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Macron may ignore the French Parliament if CETA is rejected

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Euractiv | 26 March 2024

Macron may ignore the French Parliament if CETA is rejected

By Hugo Struna

With the French Senate rejecting the EU-Canada Comprehensive Economic and Trade Agreement (CETA), and the National Assembly possibly doing the same, just ahead of the European elections, Macron’s government could ignore the parliament’s decision. However, the opposition is denouncing this as an anti-democratic move.

Following the rejection of CETA on Thursday 21 March, Les Écologistes senator Yannick Jadot warned French President Emmanuel Macron in the chamber: “If the Senate vote has no impact […], and if the government does not refer the matter to the European Commission, and does not notify it, you will be responsible for building distrust in politics.”

After organising a vote on the ratification of the agreement in the Senate, the green group announced that it wanted to take it to the lower house, the National Assembly – with votes expected on 30 May, just nine days before the European elections, 6-9 June.

In 2019, when the text was first submitted to the National Assembly, CETA was narrowly approved, despite Macron’s majority. However, since the start of his second term in 2022, Macron’s party has lost a significant number of seats in the lower house.

Also, the agricultural crisis has dealt a severe blow to support for free trade agreements, which have been accused of pitting European and non-European farmers against each other. Therefore, given the current political circumstances, it seems likely that the text will be rejected by the National Assembly in May.

Up to now, only Cyprus has rejected CETA, with nine other member states yet to vote, but 17 have already given their backing.

To ratify the agreement with Canada, the European Commission needs the approval of all the member countries.

A categorical refusal by the French Parliament would postpone the possibility of ratification in the medium term, or even the continuation of the temporary agreement, which has been in force since 2017.

France might not notify Brussels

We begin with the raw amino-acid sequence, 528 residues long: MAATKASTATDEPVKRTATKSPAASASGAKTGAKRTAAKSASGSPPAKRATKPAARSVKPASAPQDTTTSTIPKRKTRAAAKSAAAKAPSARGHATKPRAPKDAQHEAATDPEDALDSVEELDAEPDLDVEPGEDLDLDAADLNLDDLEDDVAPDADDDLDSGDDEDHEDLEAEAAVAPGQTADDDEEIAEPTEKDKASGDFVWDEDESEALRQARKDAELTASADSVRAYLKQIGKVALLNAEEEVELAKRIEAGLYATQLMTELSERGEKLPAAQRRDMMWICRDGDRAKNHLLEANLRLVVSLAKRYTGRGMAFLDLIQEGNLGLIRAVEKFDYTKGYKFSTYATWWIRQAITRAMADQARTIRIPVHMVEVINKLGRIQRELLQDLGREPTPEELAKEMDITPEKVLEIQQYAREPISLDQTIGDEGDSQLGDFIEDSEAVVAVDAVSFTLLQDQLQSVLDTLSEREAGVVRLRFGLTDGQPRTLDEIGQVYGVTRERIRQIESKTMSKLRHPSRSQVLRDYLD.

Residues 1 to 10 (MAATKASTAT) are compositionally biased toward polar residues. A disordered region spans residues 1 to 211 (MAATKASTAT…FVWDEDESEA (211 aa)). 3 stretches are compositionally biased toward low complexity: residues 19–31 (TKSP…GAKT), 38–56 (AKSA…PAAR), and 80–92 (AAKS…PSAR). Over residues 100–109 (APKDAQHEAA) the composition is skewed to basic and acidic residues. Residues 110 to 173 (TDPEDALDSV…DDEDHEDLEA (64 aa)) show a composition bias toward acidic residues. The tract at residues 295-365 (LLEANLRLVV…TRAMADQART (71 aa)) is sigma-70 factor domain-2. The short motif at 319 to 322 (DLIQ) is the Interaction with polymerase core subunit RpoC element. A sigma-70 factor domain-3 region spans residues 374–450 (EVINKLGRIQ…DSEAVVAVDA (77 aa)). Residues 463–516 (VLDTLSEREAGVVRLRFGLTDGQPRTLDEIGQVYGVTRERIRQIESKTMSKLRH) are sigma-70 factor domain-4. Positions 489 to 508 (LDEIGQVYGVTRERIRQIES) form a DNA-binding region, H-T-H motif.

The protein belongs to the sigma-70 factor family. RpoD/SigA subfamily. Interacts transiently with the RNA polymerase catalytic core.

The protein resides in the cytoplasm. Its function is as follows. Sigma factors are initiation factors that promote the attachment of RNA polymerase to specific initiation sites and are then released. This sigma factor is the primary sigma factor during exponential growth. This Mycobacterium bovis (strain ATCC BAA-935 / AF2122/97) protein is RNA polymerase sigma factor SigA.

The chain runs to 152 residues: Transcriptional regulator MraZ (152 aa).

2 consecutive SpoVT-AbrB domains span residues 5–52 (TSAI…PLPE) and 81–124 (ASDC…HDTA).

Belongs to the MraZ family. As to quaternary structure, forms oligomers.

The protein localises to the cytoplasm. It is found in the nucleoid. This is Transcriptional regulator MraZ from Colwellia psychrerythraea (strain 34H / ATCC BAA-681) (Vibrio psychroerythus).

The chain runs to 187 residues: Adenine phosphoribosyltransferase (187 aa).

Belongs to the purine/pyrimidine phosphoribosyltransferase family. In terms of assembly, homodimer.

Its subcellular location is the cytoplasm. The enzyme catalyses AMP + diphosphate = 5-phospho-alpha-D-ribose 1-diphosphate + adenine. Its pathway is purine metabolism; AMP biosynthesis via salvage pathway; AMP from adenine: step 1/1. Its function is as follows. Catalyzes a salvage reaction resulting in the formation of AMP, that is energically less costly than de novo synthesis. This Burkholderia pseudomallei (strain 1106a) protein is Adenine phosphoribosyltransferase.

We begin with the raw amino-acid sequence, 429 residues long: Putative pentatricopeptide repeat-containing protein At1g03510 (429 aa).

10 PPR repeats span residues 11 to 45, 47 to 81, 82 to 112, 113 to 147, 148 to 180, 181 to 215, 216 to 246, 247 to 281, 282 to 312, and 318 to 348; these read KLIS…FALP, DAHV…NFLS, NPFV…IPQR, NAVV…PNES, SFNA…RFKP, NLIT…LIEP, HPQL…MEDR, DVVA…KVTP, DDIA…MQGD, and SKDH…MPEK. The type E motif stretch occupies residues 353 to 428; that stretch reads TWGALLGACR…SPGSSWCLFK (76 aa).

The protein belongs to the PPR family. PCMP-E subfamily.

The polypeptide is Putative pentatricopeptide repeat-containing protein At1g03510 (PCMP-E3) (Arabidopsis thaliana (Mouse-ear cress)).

Interviewed on France Info on Monday 25 March, the head of the Renaissance list (Renew group) in the European elections, Valérie Hayer, suggested that in such a scenario, it would be up to the government “to see what position will be taken.”

In her view, CETA could continue to be applied, even if the French Parliament rejects it.

If a member state’s parliament rejects the agreement, it is up to the government to notify the European Commission. The agreement, even if temporary, must then be ‘denounced’, as noted in the minutes of the 2016 Council of the EU.

Then “the necessary steps will be taken in accordance with EU procedures,” it states.

According to the co-director of the Velben Institute, a think tank critical of free trade, the European executive could then resubmit the agreement to the European Parliament and the Council. In other words, the temporary agreement that has been in force since 2017, let alone its final ratification, would be in jeopardy.

At the European Council meeting held on the same day as the Senate vote, European Commission President Ursula von der Leyen said she ‘took note’ of the vote and was waiting to see how France would deal with the result.

There is no obligation on member states to notify the European Commission of the situation, as demonstrated by Cyprus. After the text was rejected by its parliament, the government did not send anything to Brussels, hoping for another favourable vote.

“Denial of democracy”

Hayer’s comments caused quite a stir. Left Member of the European Parliament (MEP) Leïla Cheibi denounced her comments saying it was a “denial of democracy.”

Other parties including the Rassemblement National (RN, ID) and the right (Les Républicains/EPP), also voted overwhelmingly to reject CETA in the Senate.

The French government reacting to the rejection of CETA denounced the political opportunism of the opposition parties.

“It was a political stunt played out before our very eyes in the Senate. The Republican and Communist senators have used CETA as a political manoeuvre in the middle of a European election campaign,” said French Minister for Foreign Trade, Franck Riester, after the vote.

 source: Euractiv